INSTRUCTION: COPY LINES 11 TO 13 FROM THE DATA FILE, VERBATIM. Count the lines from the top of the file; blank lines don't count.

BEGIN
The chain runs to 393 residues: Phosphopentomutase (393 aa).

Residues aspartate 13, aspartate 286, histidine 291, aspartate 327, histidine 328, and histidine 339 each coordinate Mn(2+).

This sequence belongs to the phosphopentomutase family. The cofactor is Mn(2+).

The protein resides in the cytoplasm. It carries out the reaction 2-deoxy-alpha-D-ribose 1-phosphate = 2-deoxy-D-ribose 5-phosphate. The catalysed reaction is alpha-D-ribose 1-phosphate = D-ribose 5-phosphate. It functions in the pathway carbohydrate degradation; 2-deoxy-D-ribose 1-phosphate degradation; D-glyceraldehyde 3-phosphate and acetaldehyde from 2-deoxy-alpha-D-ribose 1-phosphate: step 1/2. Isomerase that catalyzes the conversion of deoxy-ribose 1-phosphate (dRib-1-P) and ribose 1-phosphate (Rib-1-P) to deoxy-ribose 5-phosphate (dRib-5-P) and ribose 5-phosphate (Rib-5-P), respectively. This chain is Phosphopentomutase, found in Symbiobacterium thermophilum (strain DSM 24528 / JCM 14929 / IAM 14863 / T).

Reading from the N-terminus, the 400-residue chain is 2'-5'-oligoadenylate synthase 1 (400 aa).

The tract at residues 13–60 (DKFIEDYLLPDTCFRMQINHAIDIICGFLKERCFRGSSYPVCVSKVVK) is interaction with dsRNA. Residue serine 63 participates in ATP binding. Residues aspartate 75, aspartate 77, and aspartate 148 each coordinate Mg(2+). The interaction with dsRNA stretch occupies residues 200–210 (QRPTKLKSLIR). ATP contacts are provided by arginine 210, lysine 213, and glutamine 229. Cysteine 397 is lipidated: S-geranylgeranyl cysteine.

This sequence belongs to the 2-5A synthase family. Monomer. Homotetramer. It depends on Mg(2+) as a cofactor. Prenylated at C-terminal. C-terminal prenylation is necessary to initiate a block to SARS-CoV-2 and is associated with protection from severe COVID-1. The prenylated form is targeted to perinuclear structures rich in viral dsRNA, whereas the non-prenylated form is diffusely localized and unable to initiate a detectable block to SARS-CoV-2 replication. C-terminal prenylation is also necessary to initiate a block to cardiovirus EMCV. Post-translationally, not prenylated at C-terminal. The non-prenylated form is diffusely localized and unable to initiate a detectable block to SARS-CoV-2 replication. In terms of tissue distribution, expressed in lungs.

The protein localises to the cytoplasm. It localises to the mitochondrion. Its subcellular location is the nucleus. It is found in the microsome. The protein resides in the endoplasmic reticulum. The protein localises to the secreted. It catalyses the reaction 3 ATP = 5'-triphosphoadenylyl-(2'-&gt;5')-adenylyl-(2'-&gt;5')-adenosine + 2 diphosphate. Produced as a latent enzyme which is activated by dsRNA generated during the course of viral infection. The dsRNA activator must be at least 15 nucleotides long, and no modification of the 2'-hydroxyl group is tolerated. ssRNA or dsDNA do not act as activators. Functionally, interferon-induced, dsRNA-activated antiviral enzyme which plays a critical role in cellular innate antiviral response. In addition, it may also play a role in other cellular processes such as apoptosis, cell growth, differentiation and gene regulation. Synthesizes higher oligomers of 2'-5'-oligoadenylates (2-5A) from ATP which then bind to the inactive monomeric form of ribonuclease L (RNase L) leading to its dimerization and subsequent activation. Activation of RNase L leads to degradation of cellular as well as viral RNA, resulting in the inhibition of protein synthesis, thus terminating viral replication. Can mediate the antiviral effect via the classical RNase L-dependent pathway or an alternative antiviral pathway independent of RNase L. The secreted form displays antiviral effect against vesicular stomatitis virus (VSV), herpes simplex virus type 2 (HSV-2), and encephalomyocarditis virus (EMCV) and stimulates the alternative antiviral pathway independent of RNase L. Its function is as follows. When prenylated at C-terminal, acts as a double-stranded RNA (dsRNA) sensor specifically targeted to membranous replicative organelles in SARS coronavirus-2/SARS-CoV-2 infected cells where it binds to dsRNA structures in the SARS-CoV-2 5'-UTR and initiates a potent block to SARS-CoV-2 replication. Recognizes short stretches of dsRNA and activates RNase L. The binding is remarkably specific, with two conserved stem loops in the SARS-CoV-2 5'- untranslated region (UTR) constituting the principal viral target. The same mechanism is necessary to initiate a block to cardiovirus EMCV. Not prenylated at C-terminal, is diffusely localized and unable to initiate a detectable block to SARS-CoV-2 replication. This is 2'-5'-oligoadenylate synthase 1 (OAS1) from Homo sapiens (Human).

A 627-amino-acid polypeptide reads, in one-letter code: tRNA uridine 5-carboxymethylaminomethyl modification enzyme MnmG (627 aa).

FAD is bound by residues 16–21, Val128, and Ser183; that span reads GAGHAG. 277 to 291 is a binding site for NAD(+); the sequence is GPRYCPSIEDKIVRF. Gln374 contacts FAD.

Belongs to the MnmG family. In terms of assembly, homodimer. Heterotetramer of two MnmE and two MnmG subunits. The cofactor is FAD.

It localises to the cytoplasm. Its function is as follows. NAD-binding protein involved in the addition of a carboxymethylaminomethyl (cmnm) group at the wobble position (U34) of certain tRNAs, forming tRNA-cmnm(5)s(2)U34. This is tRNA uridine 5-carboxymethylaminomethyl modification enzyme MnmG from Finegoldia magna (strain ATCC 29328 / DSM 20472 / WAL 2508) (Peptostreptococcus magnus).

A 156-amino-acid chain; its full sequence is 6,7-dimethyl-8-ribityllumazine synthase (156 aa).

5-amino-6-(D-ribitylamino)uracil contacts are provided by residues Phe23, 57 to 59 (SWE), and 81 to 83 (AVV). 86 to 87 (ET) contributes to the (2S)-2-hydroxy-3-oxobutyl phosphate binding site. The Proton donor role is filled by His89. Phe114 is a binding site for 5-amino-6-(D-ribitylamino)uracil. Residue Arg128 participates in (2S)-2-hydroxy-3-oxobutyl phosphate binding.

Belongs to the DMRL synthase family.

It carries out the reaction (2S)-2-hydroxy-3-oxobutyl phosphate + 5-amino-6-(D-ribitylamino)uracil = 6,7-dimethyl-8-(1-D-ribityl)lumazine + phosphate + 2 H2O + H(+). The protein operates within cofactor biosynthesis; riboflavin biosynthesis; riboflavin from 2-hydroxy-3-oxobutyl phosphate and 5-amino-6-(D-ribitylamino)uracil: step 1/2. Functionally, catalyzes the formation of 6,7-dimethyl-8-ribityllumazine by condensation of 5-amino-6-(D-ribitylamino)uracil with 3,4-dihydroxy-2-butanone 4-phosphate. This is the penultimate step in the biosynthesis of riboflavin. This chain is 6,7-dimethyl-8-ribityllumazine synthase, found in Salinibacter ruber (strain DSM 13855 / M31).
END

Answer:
Belongs to the MnmG family. In terms of assembly, homodimer. Heterotetramer of two MnmE and two MnmG subunits. The cofactor is FAD.

It localises to the cytoplasm. Its function is as follows. NAD-binding protein involved in the addition of a carboxymethylaminomethyl (cmnm) group at the wobble position (U34) of certain tRNAs, forming tRNA-cmnm(5)s(2)U34. This is tRNA uridine 5-carboxymethylaminomethyl modification enzyme MnmG from Finegoldia magna (strain ATCC 29328 / DSM 20472 / WAL 2508) (Peptostreptococcus magnus).

A 156-amino-acid chain; its full sequence is 6,7-dimethyl-8-ribityllumazine synthase (156 aa).